The lottery (lotería) originated in Italy in the 15th century and was brought to New Spain (Mexico) in 1769. In the beginning, lotería was a hobby of the upper classes, but eventually it became a tradition at Mexican fairs and throughout the classes
Playing lotería is similar to bingo, though more visually and intellectually engaging. In lotería, the announcer gives an improvised short poem or familiar phrase alluding to the image on the card (e.g. “the coat for the poor” for the image of the sun, or “the one who dies by the mouth” for the image of the fish). Poetic license is afforded to the announcer of lotería, and his or her cleverness and is often location specific. For example tame remarks at a church event versus at home with family and friends featuring more innuendos to sex or politics.
If the image is on your card, you place a chip, bean, corn kernel, whatever on that spot. Once a predefined pattern is formed (like four in row or column) the winner shouts “Lotería!” to win the game and receive the prize.
Because the 54 lotería cards include the name of the pictured character, they are used to teach reading, writing, history, and social values. Popular cards featured in art include the sirena (mermaid), dama (lady), catrin (fancy man) and barracho (the drunk)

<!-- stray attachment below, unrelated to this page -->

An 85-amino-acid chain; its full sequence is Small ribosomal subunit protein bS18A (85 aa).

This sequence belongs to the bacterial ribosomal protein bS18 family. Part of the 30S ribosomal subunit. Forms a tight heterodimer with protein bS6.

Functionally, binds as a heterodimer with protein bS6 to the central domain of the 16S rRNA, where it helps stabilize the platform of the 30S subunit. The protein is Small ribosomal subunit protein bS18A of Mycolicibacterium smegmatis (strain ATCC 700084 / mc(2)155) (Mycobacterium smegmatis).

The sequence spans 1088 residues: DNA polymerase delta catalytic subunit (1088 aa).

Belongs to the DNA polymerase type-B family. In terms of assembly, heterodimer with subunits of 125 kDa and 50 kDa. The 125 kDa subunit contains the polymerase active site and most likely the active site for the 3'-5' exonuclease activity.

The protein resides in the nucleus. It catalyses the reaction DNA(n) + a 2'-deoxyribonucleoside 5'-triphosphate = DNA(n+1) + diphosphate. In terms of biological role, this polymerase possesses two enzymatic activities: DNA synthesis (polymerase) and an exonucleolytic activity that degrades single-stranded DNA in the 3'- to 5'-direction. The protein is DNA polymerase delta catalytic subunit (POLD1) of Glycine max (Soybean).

There have been a few versions of the game. French businessman, Don Clemente Jacques, revised the images of the original game in 1887. The “Don Clemente Gallo” version is the most recognizable version of lotería. The Don Clemente company still owns the trademark of the images and manufactures the game in Mexico.
In the 1930’s, a liturgical lotería circulated. It was more of an educational game for the Catholic Church and all the images were related to the Catholic faith.
In 2001, the Don Clemente Gallo company commissioned artist Teresa Villegas to revise the images of the game. Production of the new lotería ended in 2008 with the recession.